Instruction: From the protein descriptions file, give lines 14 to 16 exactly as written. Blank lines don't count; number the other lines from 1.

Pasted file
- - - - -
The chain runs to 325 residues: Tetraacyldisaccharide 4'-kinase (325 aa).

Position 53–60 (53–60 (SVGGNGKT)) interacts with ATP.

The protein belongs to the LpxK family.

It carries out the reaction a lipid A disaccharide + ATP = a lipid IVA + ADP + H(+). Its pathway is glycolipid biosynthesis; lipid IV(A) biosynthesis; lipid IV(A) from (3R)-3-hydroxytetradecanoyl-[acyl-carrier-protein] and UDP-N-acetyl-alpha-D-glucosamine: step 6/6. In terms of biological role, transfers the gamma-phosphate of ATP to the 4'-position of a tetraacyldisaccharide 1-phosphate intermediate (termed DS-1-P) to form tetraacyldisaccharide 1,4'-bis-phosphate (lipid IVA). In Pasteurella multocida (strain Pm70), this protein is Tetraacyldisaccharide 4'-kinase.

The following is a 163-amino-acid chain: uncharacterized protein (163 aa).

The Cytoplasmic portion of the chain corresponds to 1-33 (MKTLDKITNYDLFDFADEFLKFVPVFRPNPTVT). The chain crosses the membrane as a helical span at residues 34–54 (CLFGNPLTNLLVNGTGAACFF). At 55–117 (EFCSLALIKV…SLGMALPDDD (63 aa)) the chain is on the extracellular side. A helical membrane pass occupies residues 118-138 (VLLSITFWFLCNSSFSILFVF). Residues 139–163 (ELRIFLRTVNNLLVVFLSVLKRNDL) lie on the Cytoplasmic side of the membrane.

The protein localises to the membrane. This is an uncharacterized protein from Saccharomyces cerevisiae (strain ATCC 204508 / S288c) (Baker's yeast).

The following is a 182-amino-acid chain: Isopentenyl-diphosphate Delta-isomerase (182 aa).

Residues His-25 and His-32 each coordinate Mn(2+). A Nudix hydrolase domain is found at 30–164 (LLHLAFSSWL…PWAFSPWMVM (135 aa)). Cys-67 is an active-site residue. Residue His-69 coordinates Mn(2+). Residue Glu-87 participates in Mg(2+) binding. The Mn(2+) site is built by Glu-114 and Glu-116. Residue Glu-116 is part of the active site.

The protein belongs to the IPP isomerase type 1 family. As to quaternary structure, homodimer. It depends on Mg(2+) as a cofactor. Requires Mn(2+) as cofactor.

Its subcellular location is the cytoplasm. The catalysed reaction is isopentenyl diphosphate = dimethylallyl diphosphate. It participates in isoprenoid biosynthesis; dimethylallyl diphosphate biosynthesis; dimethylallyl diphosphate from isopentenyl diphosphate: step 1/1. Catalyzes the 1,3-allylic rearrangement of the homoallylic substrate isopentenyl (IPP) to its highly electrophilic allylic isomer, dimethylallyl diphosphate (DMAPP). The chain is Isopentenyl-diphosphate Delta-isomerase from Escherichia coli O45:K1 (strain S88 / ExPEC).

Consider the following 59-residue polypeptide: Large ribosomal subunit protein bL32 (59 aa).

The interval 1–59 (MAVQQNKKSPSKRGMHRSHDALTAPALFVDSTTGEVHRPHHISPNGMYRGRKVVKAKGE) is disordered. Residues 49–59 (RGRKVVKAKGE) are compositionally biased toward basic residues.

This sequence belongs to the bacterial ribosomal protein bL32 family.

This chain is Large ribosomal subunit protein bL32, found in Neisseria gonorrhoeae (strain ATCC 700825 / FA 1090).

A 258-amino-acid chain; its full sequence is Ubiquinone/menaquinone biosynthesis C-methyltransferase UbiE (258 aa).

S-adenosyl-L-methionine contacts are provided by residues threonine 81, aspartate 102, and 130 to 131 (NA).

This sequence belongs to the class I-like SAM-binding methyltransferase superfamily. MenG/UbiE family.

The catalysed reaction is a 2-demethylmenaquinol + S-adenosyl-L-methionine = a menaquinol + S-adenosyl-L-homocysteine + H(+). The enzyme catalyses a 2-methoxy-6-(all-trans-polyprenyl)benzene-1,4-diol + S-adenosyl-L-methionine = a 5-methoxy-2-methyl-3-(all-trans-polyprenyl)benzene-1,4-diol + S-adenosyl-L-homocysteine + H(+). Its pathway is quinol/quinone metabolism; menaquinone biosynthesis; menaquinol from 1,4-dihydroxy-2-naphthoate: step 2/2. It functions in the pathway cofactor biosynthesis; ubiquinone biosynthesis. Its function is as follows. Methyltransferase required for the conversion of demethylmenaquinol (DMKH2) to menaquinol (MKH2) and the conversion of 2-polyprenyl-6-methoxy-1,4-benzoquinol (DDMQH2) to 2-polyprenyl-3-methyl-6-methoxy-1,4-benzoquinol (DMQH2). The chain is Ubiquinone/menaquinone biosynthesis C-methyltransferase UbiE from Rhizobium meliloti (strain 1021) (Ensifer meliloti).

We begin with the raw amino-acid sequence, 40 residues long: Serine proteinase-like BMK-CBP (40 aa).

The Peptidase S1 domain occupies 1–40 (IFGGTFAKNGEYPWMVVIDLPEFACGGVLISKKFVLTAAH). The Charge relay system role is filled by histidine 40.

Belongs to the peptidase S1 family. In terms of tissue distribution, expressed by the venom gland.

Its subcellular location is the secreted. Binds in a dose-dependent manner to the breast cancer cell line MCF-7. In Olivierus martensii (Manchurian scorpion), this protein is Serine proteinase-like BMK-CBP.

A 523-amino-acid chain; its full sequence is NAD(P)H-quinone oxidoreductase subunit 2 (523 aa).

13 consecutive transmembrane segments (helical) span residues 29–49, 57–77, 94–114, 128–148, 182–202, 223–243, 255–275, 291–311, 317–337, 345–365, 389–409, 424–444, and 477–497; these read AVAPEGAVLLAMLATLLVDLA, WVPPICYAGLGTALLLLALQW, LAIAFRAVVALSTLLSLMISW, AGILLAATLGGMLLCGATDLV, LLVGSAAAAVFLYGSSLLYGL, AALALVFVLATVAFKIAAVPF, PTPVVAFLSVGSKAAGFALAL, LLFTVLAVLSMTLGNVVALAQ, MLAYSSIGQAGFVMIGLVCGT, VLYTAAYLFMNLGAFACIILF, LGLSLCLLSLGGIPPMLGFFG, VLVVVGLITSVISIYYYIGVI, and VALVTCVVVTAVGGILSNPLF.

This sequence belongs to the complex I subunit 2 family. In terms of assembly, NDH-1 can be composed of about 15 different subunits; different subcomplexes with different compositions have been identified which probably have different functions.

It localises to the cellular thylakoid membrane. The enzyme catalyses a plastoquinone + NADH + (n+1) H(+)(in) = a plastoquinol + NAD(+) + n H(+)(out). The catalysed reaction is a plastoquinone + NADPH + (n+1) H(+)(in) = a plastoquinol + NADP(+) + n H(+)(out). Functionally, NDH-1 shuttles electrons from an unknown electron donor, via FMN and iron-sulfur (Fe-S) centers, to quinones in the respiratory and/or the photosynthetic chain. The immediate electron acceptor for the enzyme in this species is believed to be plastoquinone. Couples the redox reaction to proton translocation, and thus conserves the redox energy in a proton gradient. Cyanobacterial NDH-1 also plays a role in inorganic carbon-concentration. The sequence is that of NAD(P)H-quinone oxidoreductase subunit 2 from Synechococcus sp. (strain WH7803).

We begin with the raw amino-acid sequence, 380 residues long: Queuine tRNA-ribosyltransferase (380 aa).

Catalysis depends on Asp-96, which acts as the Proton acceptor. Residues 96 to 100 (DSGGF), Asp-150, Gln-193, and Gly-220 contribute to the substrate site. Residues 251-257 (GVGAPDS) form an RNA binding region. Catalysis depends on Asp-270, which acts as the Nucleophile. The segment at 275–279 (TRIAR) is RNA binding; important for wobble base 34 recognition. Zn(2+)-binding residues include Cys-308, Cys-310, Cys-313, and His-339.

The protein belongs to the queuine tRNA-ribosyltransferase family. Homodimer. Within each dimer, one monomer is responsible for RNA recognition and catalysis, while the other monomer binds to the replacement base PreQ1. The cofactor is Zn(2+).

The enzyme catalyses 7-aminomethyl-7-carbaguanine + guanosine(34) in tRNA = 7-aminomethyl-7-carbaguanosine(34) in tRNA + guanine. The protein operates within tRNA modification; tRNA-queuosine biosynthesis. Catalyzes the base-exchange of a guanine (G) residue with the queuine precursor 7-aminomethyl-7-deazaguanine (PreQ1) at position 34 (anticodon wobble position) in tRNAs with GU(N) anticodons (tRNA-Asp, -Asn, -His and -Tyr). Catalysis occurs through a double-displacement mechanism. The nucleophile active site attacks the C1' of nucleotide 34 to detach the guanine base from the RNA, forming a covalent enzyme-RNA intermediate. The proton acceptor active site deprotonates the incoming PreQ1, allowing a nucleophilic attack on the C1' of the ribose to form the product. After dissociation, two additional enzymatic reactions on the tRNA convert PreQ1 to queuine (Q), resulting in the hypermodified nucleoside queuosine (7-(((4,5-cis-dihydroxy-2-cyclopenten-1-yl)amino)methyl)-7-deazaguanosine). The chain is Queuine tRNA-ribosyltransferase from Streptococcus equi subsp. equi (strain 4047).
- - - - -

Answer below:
This sequence belongs to the bacterial ribosomal protein bL32 family.

This chain is Large ribosomal subunit protein bL32, found in Neisseria gonorrhoeae (strain ATCC 700825 / FA 1090).

A 258-amino-acid chain; its full sequence is Ubiquinone/menaquinone biosynthesis C-methyltransferase UbiE (258 aa).